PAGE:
Treasury Secretary Tim Geithner unveiled proposals to reform Fannie Mae and Freddie Mac.
Greater privatization of the mortgage market would reduce problematic government capital allocation.
While the talk is nice, at this point, it's vague discussion of a politically thorny issue.
Despite wide criticism for their role in exacerbating bad loan issuance and securitization—and running a tab of over $130 billion since their 2008 nationalization—Fannie Mae and Freddie Mac escaped relatively unscathed in last year's Dodd-Frank financial reform law. But at long last, Treasury Secretary Geithner unveiled the Obama administration's proposals for overhauling these two government-sponsored enterprises (GSEs) on Friday. The good news: Both the White House and Congress seemingly agree reforms are needed. And the bad news: The administration laid out three broad, vague plans for congressional debate.
Philosophically, we favor reforms to further privatize the mortgage market. Don't get us wrong: Fannie and Freddie's charter mission—attempt to make homeownership more broadly affordable—was noble enough. But the means to that end was (and is) problematic. When combined with other pieces of legislation, GSEs involved government too heavily in capital allocation—through implicit government guarantees on securitized mortgage debt.
Unlike banks and mortgage companies, government's direction of capital is often not based on weighing a debtor's risks against the reward of interest received. The economics of a loan is frequently outweighed by a desire to make political hay with certain voters. GSE-backing of mortgage debt tacitly encouraged banks to occasionally (or frequently) eschew risk, issue low-interest rate loans to sometimes less-than-stellar borrowers, securitize the debt, and sell it to investors with a (formerly implicit, now explicit since 2008) government guarantee. These incentives caused Fannie and Freddie's portfolio of guaranteed loans to surge in the last two decades. While GSEs in no way solely caused the financial panic (as we've frequently discussed), both the swollen GSE loan portfolios and the clumsy way the government dealt with the GSEs when troubled were contributing factors.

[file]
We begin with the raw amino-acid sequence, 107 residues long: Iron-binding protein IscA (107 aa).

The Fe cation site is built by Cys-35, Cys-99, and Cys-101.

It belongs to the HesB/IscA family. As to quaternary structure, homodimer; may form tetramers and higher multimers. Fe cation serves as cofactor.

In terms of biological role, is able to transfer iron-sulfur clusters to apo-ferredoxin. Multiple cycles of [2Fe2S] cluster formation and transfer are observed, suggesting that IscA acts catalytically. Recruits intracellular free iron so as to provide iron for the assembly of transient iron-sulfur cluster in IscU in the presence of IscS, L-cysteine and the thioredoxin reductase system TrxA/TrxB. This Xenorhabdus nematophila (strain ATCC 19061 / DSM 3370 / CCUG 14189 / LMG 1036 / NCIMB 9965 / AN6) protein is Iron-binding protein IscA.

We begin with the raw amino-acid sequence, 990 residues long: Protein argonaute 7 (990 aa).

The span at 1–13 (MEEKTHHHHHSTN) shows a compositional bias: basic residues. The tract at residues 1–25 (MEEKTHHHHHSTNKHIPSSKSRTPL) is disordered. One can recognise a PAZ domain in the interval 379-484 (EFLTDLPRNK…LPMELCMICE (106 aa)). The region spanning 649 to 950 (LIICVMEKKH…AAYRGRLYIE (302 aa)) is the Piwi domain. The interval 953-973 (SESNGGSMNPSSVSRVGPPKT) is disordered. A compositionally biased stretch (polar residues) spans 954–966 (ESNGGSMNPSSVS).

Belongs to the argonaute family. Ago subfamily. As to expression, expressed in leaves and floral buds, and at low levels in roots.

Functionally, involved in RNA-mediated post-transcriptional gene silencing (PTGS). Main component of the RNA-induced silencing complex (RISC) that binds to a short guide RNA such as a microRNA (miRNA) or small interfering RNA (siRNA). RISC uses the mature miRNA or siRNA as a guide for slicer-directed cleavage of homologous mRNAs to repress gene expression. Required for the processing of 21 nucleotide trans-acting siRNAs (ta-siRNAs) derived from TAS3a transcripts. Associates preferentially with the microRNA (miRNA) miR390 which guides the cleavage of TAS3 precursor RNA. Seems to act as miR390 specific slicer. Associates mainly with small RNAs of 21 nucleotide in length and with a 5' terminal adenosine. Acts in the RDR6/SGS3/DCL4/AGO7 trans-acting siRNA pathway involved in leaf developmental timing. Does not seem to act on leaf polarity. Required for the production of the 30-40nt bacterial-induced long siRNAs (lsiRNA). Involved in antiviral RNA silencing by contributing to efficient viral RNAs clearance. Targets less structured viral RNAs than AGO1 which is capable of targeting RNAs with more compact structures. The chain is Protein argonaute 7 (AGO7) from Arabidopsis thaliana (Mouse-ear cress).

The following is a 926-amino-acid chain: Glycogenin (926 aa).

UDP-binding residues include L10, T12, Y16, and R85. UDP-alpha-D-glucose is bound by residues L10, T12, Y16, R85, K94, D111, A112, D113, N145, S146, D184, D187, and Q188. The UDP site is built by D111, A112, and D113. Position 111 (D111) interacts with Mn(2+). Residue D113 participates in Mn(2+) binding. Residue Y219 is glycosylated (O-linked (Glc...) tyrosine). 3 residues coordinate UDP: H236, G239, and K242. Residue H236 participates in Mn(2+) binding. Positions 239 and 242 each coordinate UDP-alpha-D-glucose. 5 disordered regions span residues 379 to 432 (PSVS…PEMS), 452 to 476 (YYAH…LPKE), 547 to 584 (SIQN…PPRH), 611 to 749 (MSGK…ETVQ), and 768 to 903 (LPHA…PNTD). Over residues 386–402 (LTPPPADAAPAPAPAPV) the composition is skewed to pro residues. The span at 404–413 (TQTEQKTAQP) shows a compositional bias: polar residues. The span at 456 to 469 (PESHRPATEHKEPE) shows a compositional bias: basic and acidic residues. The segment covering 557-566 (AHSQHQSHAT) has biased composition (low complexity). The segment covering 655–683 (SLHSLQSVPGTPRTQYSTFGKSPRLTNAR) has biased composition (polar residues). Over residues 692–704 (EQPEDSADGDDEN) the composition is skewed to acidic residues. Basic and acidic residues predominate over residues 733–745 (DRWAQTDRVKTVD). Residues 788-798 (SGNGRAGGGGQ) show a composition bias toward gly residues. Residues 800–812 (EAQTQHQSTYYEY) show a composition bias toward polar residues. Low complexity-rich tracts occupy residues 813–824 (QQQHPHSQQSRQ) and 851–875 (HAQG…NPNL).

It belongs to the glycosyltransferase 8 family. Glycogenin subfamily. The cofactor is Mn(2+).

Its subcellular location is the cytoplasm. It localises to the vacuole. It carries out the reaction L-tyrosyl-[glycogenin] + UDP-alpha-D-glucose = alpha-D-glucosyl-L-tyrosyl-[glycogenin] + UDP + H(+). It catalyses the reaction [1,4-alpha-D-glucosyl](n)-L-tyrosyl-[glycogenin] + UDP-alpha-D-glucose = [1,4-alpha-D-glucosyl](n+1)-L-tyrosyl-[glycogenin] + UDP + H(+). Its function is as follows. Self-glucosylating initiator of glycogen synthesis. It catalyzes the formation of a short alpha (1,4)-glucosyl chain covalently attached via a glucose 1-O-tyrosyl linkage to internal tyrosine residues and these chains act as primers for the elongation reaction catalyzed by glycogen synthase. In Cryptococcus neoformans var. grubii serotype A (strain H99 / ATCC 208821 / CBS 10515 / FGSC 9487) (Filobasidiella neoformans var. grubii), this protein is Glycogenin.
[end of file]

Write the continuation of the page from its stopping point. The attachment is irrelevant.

Most opponents of reform believe the heavy government involvement in housing finance is needed, claiming a privately dominated mortgage market won't work. But the jumbo-mortgage market has existed for decades with no GSE aid. And it usually functions just fine, thank you. It's true scaled-down government involvement in backing mortgages could increase some homeownership costs (i.e., interest rates and credit availability). But that remains to be seen.
But do the proposals actually privatize, anyway? Maybe. Here's the menu Geithner proposed:
Option 1: Government involvement in insuring mortgages would be limited to guaranteeing mortgages for creditworthy but low-income borrowers. (Mostly accomplished through the Federal Housing Administration and the Veterans Administration.)
Option 2: "Minimal" government involvement normally, only rising in times of "housing crisis." These broad terms leave a lot to the government's interpretation.
Option 3: The government retains involvement, but as a reinsurer backstopping private mortgage firms.
(Note: All three options' implementation would be long-term and gradual in an effort to avoid potential distortions.)
So while privatizing housing finance is in the political discourse now, the talk mostly fits the "TBD" category at this time. At this point, the government's vague recommendations with no timetable for passage seem most likely to generate blustery talk from pundits and politicians, not any giant, surprising, short-term negatives or great boosts for the economy. Right now, banking on the government largely exiting the mortgage business is a speculative bet at best. Housing is a thorny political issue to say the least, and politicians aren't paid based on sound economic decisions—the heart of the GSEs' problems in the first place.